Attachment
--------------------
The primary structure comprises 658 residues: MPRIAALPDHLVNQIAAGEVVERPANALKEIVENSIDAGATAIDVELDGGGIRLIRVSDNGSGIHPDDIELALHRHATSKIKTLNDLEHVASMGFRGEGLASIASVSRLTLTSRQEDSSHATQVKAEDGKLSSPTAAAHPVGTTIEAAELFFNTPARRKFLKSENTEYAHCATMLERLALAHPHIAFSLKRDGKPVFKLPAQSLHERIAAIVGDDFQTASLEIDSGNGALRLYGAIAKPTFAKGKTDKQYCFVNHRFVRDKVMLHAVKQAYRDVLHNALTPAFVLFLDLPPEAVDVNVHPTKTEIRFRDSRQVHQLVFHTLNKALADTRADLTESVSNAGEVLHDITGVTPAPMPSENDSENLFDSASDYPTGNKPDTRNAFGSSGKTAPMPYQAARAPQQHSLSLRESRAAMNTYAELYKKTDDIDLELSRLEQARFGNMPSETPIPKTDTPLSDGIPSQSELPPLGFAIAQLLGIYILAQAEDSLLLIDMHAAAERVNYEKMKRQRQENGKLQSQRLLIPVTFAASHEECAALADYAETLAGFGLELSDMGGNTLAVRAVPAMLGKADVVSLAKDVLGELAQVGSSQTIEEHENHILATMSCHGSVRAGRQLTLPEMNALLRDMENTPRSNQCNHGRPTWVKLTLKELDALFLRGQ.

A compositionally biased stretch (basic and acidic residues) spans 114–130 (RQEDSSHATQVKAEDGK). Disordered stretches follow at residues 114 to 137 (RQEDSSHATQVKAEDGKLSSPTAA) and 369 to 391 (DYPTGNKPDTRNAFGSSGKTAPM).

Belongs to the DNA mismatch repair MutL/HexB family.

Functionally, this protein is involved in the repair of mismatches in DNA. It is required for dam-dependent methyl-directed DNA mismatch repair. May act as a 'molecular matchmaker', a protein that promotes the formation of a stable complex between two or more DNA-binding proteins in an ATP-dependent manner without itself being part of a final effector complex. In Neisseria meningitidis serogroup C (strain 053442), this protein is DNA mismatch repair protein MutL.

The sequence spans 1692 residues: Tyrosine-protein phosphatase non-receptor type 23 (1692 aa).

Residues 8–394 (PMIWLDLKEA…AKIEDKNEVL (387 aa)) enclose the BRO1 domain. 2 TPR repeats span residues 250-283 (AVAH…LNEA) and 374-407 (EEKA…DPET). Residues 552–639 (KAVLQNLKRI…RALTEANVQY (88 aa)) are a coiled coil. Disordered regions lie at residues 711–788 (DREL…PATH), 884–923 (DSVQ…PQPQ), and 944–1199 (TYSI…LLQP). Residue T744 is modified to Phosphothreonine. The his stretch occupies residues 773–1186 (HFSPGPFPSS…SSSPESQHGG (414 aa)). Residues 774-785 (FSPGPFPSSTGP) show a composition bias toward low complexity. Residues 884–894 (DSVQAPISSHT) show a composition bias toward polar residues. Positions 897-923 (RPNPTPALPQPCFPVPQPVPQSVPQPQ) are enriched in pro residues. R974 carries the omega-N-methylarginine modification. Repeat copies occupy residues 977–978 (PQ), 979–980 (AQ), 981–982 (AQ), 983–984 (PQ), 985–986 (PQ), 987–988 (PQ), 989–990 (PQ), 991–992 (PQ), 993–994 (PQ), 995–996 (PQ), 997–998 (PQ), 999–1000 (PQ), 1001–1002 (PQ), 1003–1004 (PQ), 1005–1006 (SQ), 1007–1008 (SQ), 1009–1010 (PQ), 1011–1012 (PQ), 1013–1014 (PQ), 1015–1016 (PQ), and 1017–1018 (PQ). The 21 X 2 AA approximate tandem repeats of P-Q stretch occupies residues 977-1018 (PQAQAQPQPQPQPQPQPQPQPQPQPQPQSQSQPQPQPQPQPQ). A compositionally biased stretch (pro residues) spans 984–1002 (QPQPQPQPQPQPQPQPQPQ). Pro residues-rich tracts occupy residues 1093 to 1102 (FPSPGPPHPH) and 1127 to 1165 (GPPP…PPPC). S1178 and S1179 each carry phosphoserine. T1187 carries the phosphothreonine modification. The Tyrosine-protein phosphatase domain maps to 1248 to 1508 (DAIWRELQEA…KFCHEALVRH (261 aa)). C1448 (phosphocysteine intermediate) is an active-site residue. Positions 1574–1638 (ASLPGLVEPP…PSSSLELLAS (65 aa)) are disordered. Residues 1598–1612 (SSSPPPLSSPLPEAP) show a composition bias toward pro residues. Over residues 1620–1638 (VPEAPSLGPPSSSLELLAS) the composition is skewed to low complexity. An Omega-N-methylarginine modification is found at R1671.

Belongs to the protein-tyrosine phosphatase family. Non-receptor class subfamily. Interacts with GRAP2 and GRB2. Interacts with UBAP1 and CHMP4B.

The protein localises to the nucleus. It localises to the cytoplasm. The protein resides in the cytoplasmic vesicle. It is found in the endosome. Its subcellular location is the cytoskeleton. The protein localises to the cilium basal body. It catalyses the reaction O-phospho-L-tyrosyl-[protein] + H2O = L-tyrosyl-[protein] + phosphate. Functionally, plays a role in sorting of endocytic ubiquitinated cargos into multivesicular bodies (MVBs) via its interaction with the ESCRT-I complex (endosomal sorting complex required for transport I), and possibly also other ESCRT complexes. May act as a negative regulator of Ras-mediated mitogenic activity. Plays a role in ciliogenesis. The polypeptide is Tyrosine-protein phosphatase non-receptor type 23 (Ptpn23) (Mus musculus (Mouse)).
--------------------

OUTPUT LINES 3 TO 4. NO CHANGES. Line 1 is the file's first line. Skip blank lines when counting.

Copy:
Belongs to the DNA mismatch repair MutL/HexB family.

Functionally, this protein is involved in the repair of mismatches in DNA. It is required for dam-dependent methyl-directed DNA mismatch repair. May act as a 'molecular matchmaker', a protein that promotes the formation of a stable complex between two or more DNA-binding proteins in an ATP-dependent manner without itself being part of a final effector complex. In Neisseria meningitidis serogroup C (strain 053442), this protein is DNA mismatch repair protein MutL.